Conference Proceeding

Inhibitory Control and Peer Passengers Predict Risky Driving in Young Novice Drivers - A Simulator Study

  • Ellen M M Jongen (Hasselt University, Diepenbeek, Belgium)
  • Kris Brijs (Hasselt University, Diepenbeek, Belgium)
  • Tom Brijs (Hasselt University, Diepenbeek, Belgium)
  • Geert Wets (Hasselt University, Diepenbeek, Belgium)


This driving simulator study aimed to investigate (1) effects of peer passengers on a variety of risky driving measures, and (2) moderating effects of inhibitory control on these peer passenger effects. Two age groups (n = 30, 17-18 year-olds; n = 20, 21-24 year-olds) participated. Each participant completed two 28km test-drives in a medium-fidelity driving simulator. In the first drive, participants were asked to drive as they normally do. In the second drive, participants again were asked to drive as they normally do, now in the presence of a peer passenger. Measures of risky driving were: standard deviation of lateral lane position (SDLP), collisions with road hazards, speeding, and red light running. The results showed: (1) that peer presence can have negative (‘risk increasing’) but also positive (‘protective’) effects on driving performance, depending on the specific driving measure: whereas red light running increased, the number of collisions and SDLP decreased with peer passengers; (2) a moderating effect of inhibitory control on the peer passenger effect of speeding as (a) in a sub-group with low inhibitory control an increase in speeding occurred with peers, while (b) in a sub-group with high inhibitory control there was no effect of peers on speeding. This suggests that those with higher inhibitory control are more successful in resisting peer pressure.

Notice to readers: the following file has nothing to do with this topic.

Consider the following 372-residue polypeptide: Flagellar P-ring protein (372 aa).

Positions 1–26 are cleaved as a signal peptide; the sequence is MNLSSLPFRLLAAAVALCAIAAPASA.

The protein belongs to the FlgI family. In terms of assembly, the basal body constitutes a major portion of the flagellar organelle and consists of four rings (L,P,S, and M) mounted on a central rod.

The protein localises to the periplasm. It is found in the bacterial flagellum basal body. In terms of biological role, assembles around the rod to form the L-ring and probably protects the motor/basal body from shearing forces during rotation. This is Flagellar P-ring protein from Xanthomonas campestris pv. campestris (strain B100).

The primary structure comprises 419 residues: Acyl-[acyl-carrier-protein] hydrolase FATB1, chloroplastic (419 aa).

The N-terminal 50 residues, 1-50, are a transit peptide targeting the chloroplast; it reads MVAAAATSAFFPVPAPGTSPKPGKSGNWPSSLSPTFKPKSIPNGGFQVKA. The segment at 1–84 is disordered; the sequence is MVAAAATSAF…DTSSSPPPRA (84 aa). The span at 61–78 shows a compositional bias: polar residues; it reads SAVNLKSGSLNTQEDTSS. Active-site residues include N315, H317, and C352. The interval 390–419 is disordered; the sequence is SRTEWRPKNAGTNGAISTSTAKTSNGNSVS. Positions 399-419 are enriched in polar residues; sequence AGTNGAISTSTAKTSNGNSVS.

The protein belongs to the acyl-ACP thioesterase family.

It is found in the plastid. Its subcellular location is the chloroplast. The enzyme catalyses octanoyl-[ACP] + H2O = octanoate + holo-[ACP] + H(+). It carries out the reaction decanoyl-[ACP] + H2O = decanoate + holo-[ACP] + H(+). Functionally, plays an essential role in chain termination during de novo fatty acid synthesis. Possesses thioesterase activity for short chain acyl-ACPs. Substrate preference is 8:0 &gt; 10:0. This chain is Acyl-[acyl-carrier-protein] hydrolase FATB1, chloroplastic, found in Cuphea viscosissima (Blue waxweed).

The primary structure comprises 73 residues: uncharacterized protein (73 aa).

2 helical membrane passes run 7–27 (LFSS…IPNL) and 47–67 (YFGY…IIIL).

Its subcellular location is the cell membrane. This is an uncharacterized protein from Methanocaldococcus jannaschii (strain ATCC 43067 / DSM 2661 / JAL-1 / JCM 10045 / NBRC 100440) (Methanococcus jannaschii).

How to Cite:

Jongen, E. & Brijs, K. & Brijs, T. & Wets, G., (2013) “Inhibitory Control and Peer Passengers Predict Risky Driving in Young Novice Drivers - A Simulator Study”, Driving Assessment Conference 7(2013), 163-169. doi:

Rights: Copyright © 2013 the author(s)

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Published on
18 Jun 2013
Peer Reviewed